Sure, Qwest has only recently moved into the positive side in quarterly earnings per share -- a penny or two for the past two quarters -- and fiscal year 1999 looks like only a dime-a-share year. But next year should be Qwest's coming-out party: I'm looking for 40 cents a share or better for FY2000.

It's not as if Qwest holders have been long-suffering souls, slogging through depressed share prices while waiting for the Big Payday. Since I first wrote about Qwest

here in December, when it was trading at a split-adjusted 20, it has more than doubled, trading at midday today around 46, up about 2 3/4.

So the return has been just fine. But the real gains lie ahead. Just building on its present investment in buried fiber and on its present deals with all those right partners, Qwest looks set for a substantial multiple of today's price over the next two or three years. Given continuing smart management and more dealmaking by a team headed by one of America's hottest CEOs, Joe Nacchio -- who is, as I've said before, one of the premier


managers as well as a solid corporate manager -- we should see an even larger multiple of today's price for Qwest holders two or three years out.

By contrast, would Qwest holders be able to do so well in the bosom of BellSouth? Since December, while Qwest has doubled, BellSouth has risen from 45 to today's ... 46. Over the past three years, BellSouth has soared from about 20 to today's 46, while Qwest, over the past two years (it went public in June 1997) has moved from a little over 7 to 46 -- better than a sixfold jump.

With a market cap in the area of $30 billion, Qwest is still eminently acquirable by the big players in telecom. These offers will keep coming, assuming BellSouth doesn't make its move. They'll get better and better. And they should probably still be rejected.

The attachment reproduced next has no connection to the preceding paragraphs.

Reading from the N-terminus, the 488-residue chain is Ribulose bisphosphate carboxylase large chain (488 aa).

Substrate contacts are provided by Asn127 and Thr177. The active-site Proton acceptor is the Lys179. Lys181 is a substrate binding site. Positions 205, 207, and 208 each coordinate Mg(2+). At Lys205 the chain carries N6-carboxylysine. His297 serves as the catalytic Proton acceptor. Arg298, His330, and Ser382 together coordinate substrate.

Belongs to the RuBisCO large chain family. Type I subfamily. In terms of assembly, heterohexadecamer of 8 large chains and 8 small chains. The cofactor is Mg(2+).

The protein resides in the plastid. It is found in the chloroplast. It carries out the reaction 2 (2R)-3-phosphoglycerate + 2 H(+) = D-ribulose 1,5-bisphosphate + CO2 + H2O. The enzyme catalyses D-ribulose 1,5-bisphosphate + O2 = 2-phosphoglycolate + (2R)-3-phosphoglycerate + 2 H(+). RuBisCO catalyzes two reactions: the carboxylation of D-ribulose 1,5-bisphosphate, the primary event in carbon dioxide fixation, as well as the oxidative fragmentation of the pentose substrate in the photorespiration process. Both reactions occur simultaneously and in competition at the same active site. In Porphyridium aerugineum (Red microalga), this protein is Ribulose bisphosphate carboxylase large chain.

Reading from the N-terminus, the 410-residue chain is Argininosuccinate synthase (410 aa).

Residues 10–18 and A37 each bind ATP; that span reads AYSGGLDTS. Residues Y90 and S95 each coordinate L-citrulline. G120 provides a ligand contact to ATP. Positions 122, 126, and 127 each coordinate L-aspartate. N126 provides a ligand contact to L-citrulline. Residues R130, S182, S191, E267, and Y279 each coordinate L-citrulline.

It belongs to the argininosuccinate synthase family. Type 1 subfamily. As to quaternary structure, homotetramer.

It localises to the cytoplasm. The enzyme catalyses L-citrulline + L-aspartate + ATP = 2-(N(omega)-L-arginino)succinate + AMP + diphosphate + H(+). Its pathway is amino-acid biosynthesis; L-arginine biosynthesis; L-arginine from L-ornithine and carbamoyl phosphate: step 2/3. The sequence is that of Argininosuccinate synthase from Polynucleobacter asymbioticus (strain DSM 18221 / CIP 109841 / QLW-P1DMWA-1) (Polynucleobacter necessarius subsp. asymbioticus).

The trader in me likes the idea of BellSouth stepping up to pay a nice premium for the rest of Qwest -- anything less than 60 a share would be an insult, and I think it ought to be in the low 70s -- but the investor in me longs for Nacchio, Anschutz and their board to have the guts to continue to play out the dream, to shoot for the moon over the next few years.

Hey, Nacchio, you coulda been a champ. Heck, you still can be. But it's time to walk the walk on the future of a Silicon Valley-style tel-tech company with an immensely valuable buried-fiber asset. Don't join up with a boring, slow-growth, regulated company.

Jim Seymour is president of Seymour Group, an information-strategies consulting firm working with corporate clients in the U.S., Europe and Asia, and a longtime columnist for PC Magazine. Under no circumstances does the information in this column represent a recommendation to buy or sell stocks. At time of publication, Seymour was long Qwest, although positions can change at any time. Seymour does not write about companies that are consulting clients of Seymour Group, or have been in recent years. While Seymour cannot provide investment advice or recommendations, he invites your feedback at